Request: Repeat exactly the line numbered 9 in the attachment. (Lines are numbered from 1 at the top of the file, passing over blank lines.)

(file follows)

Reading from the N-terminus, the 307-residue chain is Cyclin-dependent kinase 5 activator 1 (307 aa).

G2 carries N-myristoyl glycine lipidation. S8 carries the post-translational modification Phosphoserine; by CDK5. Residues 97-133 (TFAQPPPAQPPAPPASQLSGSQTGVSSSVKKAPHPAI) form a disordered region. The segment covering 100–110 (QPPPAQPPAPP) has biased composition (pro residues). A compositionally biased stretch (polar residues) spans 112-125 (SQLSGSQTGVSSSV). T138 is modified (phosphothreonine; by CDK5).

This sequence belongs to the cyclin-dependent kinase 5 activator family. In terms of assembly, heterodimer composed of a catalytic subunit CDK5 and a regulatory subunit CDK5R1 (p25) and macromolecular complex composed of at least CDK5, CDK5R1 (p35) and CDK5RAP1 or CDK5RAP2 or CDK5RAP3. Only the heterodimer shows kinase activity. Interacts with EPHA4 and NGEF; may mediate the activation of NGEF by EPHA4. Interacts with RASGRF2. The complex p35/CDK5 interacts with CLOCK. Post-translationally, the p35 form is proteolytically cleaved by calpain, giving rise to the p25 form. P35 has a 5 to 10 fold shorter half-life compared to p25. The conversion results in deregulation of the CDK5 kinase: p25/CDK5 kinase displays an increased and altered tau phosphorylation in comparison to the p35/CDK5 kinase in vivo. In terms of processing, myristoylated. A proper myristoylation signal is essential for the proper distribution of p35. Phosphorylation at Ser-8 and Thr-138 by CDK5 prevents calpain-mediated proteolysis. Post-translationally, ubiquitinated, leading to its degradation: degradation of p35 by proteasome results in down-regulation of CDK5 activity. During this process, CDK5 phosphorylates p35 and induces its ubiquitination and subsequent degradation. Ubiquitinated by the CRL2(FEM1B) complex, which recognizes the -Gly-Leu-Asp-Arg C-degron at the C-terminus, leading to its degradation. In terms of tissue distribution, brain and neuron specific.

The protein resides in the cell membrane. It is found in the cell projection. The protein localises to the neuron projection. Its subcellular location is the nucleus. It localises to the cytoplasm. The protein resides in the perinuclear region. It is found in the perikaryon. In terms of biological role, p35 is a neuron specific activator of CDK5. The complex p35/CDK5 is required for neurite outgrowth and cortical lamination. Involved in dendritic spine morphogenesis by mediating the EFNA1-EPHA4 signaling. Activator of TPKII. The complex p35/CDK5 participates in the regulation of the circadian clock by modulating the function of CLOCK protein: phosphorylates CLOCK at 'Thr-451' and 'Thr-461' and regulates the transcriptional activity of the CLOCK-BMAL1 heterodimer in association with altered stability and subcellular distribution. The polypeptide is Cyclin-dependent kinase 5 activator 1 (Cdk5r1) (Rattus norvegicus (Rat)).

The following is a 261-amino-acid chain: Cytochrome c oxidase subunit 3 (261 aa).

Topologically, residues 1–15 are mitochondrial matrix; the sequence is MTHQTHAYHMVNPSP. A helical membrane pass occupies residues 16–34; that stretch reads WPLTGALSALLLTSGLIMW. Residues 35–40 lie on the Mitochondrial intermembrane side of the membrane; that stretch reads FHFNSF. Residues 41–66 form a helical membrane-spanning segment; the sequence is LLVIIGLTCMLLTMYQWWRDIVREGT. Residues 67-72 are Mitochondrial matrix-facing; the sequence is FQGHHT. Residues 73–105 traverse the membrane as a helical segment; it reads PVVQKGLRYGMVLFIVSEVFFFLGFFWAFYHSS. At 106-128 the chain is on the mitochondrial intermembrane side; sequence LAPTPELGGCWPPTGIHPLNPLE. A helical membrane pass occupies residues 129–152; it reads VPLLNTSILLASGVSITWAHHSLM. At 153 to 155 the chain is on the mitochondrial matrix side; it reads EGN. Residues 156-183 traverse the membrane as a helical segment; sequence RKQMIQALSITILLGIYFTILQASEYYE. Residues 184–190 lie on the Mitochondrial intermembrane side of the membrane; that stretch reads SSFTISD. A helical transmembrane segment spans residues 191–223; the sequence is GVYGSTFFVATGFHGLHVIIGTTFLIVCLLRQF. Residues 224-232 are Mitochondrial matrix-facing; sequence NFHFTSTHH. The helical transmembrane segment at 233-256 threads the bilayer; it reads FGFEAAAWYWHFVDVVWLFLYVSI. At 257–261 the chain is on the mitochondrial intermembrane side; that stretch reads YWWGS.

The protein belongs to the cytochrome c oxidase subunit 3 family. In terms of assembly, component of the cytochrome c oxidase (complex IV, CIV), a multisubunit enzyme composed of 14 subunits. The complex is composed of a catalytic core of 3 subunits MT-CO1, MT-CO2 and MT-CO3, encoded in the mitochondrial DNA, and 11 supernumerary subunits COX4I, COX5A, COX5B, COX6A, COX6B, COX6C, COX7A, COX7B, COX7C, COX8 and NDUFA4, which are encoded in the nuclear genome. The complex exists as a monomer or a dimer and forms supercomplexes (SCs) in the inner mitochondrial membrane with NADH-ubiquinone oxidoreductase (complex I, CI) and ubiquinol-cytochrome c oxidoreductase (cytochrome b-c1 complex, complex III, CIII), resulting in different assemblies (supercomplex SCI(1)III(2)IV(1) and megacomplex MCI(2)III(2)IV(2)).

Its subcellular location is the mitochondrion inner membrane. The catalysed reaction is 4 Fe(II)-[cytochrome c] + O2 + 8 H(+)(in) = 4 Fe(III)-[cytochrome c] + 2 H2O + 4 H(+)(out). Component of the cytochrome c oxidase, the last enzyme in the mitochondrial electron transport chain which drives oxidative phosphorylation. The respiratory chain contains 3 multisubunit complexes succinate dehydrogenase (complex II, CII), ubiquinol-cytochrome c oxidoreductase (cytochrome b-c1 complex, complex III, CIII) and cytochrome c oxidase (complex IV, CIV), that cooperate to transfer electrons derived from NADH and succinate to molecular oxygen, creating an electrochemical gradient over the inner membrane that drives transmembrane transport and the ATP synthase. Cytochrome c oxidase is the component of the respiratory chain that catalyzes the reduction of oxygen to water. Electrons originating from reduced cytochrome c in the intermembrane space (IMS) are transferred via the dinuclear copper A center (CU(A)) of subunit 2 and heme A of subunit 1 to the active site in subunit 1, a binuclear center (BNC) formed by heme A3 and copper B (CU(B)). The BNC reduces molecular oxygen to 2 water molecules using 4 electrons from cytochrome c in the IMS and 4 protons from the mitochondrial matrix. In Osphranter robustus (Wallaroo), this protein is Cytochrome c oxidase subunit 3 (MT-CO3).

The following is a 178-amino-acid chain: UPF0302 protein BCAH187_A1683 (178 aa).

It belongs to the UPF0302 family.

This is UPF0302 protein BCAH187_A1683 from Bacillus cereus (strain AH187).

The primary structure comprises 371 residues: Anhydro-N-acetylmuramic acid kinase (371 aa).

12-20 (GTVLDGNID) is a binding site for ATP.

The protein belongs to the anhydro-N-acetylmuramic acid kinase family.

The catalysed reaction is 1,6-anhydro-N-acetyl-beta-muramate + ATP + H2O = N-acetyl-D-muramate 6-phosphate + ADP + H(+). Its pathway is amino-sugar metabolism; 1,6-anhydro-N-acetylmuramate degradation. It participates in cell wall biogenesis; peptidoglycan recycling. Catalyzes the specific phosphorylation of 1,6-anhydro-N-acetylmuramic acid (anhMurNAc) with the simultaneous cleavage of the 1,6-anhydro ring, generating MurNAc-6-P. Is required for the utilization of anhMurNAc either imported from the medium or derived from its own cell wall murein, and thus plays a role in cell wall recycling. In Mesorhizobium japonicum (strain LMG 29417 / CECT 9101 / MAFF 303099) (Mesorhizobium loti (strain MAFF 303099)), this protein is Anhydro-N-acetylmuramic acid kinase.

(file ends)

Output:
The following is a 178-amino-acid chain: UPF0302 protein BCAH187_A1683 (178 aa).